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Old Mar 12th, 2003, 11:34 PM       
Hah. If the US had joined it, then many of the government's top official could easily be brought to trial for war crimes.

Figures they wouldn't accept it.
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Old Mar 13th, 2003, 03:11 AM       
This brought me to a new realization about the Bush administration. I mean, a lot of people accuse him/them of slowly taking a stab at world domination by declaring war on the Axis of Evil, scrapping all sorts of treaties and defying the international community over and over again. But what Bush really just wants is to no longer owe responsibility to anyone but himself. He doesn't want to rule and occupy the world - he just wants to be the dog that barks the loudest. America no longer being one of the boys, but more like the big brother that the little kids come to when they're out of ideas. Gone with the treaties and international laws and back to the relations of 30-40 years ago.
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Old Mar 13th, 2003, 03:15 AM       
im not sure, but part of the presidents logic may come from the blatant anti-americanism in most countries of the world right now, since that seems to be trendy at the moment...or i could be completely off.
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Old Mar 13th, 2003, 03:24 AM       
I can understand that, but the thing is, being part of the international community - maybe even the international democracy - is about trust, too. Trusting that the law is abided and no country gets the chance to screw over another. Even though organizations like the UN have its (fair) share of corruption, I don't believe it would be possible for people to be convicted before this court if they weren't guilty.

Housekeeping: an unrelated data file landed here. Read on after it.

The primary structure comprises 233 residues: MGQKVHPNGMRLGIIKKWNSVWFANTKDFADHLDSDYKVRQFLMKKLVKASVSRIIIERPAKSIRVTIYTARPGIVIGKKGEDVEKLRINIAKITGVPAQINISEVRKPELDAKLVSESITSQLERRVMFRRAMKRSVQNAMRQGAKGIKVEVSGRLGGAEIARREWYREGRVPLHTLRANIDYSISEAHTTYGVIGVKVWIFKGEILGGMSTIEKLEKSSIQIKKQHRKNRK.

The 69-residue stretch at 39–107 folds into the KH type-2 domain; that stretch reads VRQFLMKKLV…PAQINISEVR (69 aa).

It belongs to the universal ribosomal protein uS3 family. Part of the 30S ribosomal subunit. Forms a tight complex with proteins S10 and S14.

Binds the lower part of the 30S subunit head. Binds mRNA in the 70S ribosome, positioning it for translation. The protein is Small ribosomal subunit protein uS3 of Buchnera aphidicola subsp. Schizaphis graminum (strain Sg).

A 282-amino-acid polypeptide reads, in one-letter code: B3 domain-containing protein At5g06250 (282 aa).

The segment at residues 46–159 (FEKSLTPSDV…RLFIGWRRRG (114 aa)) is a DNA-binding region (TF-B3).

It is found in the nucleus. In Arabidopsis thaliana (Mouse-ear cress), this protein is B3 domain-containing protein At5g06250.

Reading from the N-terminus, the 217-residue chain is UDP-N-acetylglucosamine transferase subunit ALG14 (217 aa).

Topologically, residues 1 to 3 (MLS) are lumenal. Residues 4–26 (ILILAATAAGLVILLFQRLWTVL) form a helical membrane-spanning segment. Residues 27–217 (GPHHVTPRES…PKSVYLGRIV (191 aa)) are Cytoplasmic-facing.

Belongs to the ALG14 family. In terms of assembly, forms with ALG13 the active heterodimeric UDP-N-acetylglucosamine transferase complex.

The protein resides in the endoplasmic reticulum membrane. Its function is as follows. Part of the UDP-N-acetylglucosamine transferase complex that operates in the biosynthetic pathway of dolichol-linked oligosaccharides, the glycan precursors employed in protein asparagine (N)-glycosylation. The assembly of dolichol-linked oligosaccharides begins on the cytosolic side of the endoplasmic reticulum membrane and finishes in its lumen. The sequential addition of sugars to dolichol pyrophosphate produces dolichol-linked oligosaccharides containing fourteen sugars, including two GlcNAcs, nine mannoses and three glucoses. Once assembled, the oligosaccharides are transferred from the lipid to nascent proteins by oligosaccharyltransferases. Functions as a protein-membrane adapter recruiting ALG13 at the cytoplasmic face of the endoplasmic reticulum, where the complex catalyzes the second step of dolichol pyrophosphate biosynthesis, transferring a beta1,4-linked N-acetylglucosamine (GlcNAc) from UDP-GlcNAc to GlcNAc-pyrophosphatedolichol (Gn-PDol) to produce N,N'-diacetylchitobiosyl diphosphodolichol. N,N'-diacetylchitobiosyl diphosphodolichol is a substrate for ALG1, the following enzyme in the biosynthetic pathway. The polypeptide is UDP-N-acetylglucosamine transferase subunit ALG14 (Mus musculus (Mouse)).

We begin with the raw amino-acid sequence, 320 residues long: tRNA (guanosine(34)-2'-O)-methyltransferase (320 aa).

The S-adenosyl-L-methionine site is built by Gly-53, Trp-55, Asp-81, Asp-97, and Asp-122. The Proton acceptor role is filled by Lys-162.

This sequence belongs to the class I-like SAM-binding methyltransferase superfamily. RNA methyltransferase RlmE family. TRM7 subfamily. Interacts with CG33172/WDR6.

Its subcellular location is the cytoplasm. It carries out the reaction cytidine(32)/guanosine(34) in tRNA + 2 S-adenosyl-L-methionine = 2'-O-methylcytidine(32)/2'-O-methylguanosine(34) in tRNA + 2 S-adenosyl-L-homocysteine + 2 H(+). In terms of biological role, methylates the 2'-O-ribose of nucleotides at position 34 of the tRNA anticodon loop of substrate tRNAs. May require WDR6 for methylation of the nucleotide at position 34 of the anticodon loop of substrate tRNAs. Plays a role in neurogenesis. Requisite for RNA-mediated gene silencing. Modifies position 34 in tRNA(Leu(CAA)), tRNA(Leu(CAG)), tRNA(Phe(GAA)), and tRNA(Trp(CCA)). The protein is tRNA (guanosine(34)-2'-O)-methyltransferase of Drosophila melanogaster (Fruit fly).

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Old Mar 13th, 2003, 03:35 AM       
maybe.

however, i dont think that a project of this magnitude can really put aside all its biases, preconceptions, and national interests, at least not at this juncture. plus, a lot of regions and countries are moving away from each other ideologically, the US and europe for example, thereby destroying one of the few things that would give this court, and the UN, the cohesiveness it so desperately needs.
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Old Mar 13th, 2003, 12:49 PM       
Eye tie has a point, but I think it's shame in two seperate ways.

The first is the abbregation of Clinton's signature. This is not a Bush/Clinton thing I'm complaining about, it's setting the precedent and sending the signal that America's commitemnts should be seen as lasting no longer than the term of the current chief executive. It makes us less trustworthy on the national stage.

The second is that while a world court , like the UN would be flawed, it would be another international structure for conflict resolution short of war.